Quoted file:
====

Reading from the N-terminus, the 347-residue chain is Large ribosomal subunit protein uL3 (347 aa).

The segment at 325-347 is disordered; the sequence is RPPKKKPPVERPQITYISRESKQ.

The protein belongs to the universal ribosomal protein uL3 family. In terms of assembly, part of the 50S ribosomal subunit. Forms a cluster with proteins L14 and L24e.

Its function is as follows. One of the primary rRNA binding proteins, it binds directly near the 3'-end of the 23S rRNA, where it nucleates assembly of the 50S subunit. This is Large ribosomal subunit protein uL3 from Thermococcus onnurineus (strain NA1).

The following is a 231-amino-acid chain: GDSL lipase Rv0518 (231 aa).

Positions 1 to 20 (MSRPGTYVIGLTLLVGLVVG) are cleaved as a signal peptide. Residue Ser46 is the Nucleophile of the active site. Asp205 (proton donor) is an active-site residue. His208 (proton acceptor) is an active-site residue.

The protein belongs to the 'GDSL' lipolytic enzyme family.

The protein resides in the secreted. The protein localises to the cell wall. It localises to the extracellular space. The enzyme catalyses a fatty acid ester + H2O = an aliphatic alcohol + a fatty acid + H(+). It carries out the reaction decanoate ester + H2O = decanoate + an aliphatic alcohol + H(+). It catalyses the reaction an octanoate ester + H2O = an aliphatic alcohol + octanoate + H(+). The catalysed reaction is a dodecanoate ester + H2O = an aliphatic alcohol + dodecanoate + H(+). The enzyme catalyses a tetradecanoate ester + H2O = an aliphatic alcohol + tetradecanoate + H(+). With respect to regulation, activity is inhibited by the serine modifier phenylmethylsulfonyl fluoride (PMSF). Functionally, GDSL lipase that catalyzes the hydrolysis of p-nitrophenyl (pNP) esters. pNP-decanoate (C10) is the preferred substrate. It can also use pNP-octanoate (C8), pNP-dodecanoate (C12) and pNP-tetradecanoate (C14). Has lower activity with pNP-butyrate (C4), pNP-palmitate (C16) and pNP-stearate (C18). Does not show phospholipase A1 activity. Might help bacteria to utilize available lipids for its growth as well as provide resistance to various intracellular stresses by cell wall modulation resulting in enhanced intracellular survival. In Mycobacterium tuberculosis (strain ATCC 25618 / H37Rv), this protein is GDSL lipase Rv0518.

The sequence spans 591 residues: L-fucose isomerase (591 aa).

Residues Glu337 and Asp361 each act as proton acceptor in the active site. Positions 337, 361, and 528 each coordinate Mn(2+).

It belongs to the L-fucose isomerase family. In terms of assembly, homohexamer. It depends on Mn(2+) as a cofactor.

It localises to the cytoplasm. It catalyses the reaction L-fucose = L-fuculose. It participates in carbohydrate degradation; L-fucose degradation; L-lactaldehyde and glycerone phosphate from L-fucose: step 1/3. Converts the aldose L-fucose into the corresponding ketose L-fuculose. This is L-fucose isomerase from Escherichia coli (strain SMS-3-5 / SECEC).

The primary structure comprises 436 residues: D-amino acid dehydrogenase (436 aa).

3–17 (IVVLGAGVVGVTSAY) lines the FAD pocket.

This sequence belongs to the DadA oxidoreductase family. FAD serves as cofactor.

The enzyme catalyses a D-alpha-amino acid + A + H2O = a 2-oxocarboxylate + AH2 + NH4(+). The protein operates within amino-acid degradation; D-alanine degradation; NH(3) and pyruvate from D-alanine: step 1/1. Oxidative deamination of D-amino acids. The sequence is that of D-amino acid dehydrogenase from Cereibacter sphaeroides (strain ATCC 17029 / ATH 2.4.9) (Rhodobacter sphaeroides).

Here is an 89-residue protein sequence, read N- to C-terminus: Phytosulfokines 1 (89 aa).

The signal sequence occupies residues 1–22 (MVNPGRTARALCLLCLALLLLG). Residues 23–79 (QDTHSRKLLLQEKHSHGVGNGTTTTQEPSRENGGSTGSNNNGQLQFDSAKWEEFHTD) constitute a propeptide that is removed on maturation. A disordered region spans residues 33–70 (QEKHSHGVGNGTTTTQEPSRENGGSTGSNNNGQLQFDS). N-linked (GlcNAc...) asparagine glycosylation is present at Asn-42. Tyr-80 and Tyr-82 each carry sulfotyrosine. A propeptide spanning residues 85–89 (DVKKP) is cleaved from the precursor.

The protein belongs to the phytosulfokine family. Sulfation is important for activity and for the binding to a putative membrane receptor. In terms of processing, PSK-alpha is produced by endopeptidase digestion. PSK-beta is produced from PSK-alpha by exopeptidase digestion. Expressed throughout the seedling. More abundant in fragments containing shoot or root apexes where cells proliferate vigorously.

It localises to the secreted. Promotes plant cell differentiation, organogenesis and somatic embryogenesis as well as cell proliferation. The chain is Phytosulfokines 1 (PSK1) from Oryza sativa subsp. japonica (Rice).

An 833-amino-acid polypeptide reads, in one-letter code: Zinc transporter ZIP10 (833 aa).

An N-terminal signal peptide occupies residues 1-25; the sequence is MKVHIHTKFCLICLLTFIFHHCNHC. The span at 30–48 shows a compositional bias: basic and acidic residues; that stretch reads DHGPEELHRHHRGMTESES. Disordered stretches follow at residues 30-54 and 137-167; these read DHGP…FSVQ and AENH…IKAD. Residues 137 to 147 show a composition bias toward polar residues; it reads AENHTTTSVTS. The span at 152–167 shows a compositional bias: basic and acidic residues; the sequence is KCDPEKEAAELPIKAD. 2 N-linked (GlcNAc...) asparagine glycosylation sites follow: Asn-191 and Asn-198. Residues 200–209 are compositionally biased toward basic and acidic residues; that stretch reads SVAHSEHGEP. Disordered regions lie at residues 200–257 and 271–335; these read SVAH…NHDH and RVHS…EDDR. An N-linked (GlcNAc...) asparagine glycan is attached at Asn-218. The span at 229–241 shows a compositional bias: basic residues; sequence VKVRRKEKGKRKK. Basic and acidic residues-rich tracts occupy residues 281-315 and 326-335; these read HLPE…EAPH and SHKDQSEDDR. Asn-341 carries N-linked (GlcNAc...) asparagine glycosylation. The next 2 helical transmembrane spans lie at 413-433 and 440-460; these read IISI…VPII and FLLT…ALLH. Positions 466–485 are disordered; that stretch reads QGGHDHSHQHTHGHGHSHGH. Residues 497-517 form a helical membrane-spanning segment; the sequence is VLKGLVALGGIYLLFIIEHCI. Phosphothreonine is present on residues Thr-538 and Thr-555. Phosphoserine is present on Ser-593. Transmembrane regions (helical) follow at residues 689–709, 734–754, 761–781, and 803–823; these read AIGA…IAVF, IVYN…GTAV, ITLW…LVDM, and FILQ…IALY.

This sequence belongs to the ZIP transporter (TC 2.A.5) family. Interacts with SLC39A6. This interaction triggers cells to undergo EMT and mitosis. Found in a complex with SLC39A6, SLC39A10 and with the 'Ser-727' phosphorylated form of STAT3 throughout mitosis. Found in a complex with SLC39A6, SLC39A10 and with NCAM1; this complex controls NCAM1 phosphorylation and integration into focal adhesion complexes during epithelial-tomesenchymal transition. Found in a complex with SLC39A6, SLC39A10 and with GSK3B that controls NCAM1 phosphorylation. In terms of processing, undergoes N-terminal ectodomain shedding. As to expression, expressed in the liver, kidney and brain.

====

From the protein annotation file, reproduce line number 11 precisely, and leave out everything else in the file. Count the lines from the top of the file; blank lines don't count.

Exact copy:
It belongs to the L-fucose isomerase family. In terms of assembly, homohexamer. It depends on Mn(2+) as a cofactor.